The Differences Between Deep Somatic Pain And Somatic Pain
If you aren’t familiar with technical terminology than the phrase somatic pain may not mean a lot to you. However, if you’ve ever damaged your skin, stretched a muscle, or exercised for a long time resulting in soreness the next day, you’ve experienced it. There are two types of somatic pain known as superficial (near the surface) and deep somatic pain, and in this article, we’re going to help familiarize you with them and ensure that you have a clear understanding of what they are.
Somatic Pain: What It Is and How We Feel It
The body has special receptors known as ‘nocireceptors’ that detect changes in vibration and temperature, as well as swelling in the joints, muscles, and skin. They are the receptors that let your body know that it is being harmed, and the signals they send are what your brain interprets as pain.
Superficial Somatic Pain
Nocireceptors that are located in places like your mucous membranes and skin let you know when your skin has been damaged. When you bust your lip open, scratch your skin, or get a burn from the stove, it’s these receptors that are letting you know it. These important receptors are how we safely navigate our day and avoid experiencing greater damage. This kind of pain tends to feel like an itch, a throb, or sharp, prickling, or burning pains.
Deep Somatic Pain
When you damage structures deep within your body it’s going to be another set of these same receptors, just set in deeper in the body, that let you know it. This pain tends to feel like a dull ache, and can radiate around the injured area. Your tendons, bones, muscles, and joints can all experience this kind of pain, with the area the pain radiates through being larger in cases where the damage is more extensive.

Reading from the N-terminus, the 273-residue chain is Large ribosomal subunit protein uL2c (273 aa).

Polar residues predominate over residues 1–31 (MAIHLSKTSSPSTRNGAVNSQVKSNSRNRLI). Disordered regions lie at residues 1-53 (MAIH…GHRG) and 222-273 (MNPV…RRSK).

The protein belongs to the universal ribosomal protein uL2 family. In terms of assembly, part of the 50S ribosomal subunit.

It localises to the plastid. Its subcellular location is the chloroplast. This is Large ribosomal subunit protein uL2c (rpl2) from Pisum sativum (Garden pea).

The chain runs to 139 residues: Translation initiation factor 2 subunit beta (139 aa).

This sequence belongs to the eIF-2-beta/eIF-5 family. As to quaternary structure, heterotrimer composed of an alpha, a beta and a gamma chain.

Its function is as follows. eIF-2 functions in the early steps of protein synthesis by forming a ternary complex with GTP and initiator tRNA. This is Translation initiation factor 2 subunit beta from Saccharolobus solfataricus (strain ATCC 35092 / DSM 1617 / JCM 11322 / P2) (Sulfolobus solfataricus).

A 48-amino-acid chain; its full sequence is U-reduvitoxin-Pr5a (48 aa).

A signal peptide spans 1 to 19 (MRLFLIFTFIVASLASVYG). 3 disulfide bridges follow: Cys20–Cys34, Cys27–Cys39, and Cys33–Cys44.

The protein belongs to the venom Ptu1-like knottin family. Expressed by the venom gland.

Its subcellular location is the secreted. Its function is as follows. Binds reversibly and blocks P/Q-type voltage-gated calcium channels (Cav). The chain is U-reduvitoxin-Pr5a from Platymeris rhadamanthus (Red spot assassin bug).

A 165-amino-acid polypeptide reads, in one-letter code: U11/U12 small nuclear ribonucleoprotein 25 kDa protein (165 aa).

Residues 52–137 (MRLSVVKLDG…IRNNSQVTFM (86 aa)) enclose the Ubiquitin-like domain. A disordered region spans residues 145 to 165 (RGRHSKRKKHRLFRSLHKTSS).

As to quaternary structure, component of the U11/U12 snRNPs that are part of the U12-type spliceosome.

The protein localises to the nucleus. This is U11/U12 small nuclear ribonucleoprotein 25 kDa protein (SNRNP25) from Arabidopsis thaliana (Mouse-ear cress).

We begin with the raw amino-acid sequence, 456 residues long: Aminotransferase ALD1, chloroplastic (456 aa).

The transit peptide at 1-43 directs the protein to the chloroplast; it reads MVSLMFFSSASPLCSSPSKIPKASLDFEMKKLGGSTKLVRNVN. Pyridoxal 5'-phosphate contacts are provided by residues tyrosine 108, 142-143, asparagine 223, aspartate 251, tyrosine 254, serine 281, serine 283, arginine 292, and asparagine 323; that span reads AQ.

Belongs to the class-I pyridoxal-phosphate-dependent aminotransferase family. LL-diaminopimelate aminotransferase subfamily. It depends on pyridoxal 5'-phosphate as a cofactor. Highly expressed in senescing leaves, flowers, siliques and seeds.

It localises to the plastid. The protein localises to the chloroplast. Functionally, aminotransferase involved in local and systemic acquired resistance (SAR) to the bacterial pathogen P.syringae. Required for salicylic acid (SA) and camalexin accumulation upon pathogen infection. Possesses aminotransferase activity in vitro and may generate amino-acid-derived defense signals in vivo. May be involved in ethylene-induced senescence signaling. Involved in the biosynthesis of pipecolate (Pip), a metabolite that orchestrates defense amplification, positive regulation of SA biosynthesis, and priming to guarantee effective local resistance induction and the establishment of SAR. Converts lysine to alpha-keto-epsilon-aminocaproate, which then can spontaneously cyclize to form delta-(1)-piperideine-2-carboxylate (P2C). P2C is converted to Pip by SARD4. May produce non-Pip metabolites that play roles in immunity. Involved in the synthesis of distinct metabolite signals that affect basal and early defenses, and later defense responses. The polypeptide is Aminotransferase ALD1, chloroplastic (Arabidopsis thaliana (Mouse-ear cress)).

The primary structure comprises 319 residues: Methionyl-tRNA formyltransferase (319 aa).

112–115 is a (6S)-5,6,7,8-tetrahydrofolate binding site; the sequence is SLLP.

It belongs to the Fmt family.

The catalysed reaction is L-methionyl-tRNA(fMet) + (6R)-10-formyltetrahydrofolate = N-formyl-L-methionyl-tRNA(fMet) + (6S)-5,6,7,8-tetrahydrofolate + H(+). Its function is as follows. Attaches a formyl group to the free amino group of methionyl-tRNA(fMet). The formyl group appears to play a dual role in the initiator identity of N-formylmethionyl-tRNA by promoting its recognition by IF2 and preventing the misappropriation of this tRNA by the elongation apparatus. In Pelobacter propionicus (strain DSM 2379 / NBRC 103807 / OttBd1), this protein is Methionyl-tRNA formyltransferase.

How somatic pain is treated depends on what is causing it, and what type of pain it is. Spasms are going to be treated differently than a deep throbbing pain. In most cases over-the-counter medications can be used to treat this condition, with NSAID’s like Ibuprofen being used to manage swelling. More powerful pain killers may be provided in cases of deep somatic pain, or muscle relaxers in cases where the muscle is experiencing soreness and pain. Additionally you may be advised to apply a cold or hot pack, get massage, or even physical therapy to help with it.
If you’re experiencing symptoms related to somatic pain it’s time to contact your physician for care. Dr. Todd Bromberg at Delaware Valley Pain & Spine has been helping patients in the Chalfont, PA area handle somatic pain and other medical conditions, and is available to help you face your somatic pain concerns. Somatic pain can be come worse if left untreated, and may be indicative of underlying injury. Don’t let a minor injury become more severe by toughing it out, pick up the phone and contact their office for an appointment today.